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What is serotonin? It’s is a powerful brain chemical that profoundly affects your mood, so knowing whether you’re deficient is a key first step to overcoming troubling mood and impulse control problems. Having one or more of the eight serotonin deficiency symptoms discussed here will be a strong clue that you may indeed have a serotonin imbalance.
And what does serotonin do? Serotonin is one of the so-called inhibitory neurotransmitters that serve to balance any excessive excitatory (stimulating) neurotransmitter (like dopamine) firing in the brain.
- With adequate serotonin levels in the brain and its proper functioning, you will be positive, happy, confident, flexible, and easygoing.
- With low levels of serotonin, you will begin to display serotonin deficiency symptoms by becoming negative, obsessive, worried, irritable, sleepless, or depressed. (See also “Serotonin Deficiency: A New Target for Mild Cognitive Impairment and Alzheimer’s.”)
Serotonin Deficiency Signs
What does serotonin do for the body? Julia Ross, author of The Mood Cure, has an excellent mood type self-exam that can help you determine whether you have a serotonin or a dopamine (norepinephrine) deficiency. You may want to take the exam, or another serotonin levels test, but we’ll cover below some of the primary ways you can determine whether you have low serotonin symptoms.
1. Is your depression negative in nature? That is, are your thoughts frequently pessimistic, gloomy, distrustful, and cynical? With low levels of serotonin, depression feelings can be dark and gloomy.
2. Are you a woman? Women have depression more often than men and when they do, serotonin deficiency is more often a factor than in men. On the other hand, when men become depressed, they seem to more often have dopamine deficiencies where their depression is expressed as apathy or lack of interest or lack of the ability to focus.
This doesn’t mean that men can’t have too little serotonin and women can’t have dopamine deficiency—they can—but the general tendency is the other way around. A study published in September 2007 in the journal Biological Psychiatry showed that men and women react to serotonin deficiency in different ways. The men became impulsive but not necessarily depressed. Women, on the other hand, experienced a marked drop in mood and became much more cautious, an emotional response commonly associated with depression.
The researchers conclude this may be why more women than men experience anxiety and mood disorders, while more men experience alcoholism, ADHD, and impulse control disorders. The message here is that women should especially be alert to the possibility of serotonin deficiency if they have clinical depression.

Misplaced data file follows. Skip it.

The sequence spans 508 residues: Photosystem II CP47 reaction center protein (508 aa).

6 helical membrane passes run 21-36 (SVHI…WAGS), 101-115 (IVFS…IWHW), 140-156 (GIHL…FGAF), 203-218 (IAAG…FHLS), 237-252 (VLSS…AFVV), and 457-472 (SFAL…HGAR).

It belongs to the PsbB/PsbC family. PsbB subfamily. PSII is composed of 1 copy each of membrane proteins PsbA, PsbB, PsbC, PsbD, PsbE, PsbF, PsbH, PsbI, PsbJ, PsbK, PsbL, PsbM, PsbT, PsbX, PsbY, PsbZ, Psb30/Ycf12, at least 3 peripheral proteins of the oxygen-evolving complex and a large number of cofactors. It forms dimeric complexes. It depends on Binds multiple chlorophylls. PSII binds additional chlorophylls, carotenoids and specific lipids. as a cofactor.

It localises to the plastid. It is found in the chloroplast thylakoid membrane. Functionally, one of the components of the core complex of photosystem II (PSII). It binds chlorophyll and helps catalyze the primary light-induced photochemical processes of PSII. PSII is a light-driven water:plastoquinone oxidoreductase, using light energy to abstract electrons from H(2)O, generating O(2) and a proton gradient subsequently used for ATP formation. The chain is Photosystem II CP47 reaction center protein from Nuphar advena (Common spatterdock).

3. Do you crave sweets and starches—foods like breads and potato chips and any sugar-laden choices? These foods temporarily raise serotonin levels and make you feel better, so your body craves them. In the long run, though, they actually deplete serotonin levels and cause significant weight gain. Our blog post This is Your Brain on French Fries describes this harmful effect of processed carbs on the brain, but serotonin depletion is one of the main biochemical reasons behind the effect.4. Do you have significant insomnia issues?
Serotonin deficiency symptoms include waking up in the middle of the night and not being able to go back to sleep and having to sleep in many different positions in order to feel comfortable.
5. Do you have feelings of low self-esteem? That is, you’ve lost your confidence and sense of self worth, and you easily become critical of yourself or feel guilty about something you’re doing or not doing.
6. Do you often feel worried or apprehensive or have panic attacks? False fear is a telltale sign of a lack of serotonin and can manifest itself as phobia, worry, or even excessive shyness. There is a connection between low serotonin and anxiety.
7. Do you sometimes exhibit aggressive or violent behavior, even thoughts of suicide? Studies show that serotonin deficiency in the brain is associated with an increased susceptibility to impulsive behavior, aggression, overeating, alcohol abuse, and violent suicide.
8. Have you had any of the following disorders: Fibromyalgia (unexplained muscle pain), TMJ (pain, tension, and grinding associated with your jaw), migraine headaches, irritable bowel syndrome, obesity, or asthma? Each of these conditions has low serotonin levels implicated as an associated cause, and studies have shown that raising serotonin levels improves the condition’s severity.
Do these serotonin deficiency symptoms sound like you? If so, it is likely your body has become depleted of adequate levels of this important neurotransmitter—serotonin. Restoring serotonin levels in the brain and making sure it is working properly are critical but doable steps in recovering from any of these conditions. Fortunately, the body’s store of serotonin can be restored back to healthy levels through a natural health protocol involving the use of a specific amino acid supplement.
If you still find yourself asking, “what does serotonin do?” or for more information on restoring your serotonin level, as well as more on low serotonin causes, see these University Health News posts:
 Walderhaug, E. et al. Interactive Effects of Sex and 5-HTTLPR on Mood and Impulsivity During Tryptophan Depletion in Healthy People. Biological Psychiatry, September 15, 2007. 62:6
Originally published in 2011, this post is regularly updated.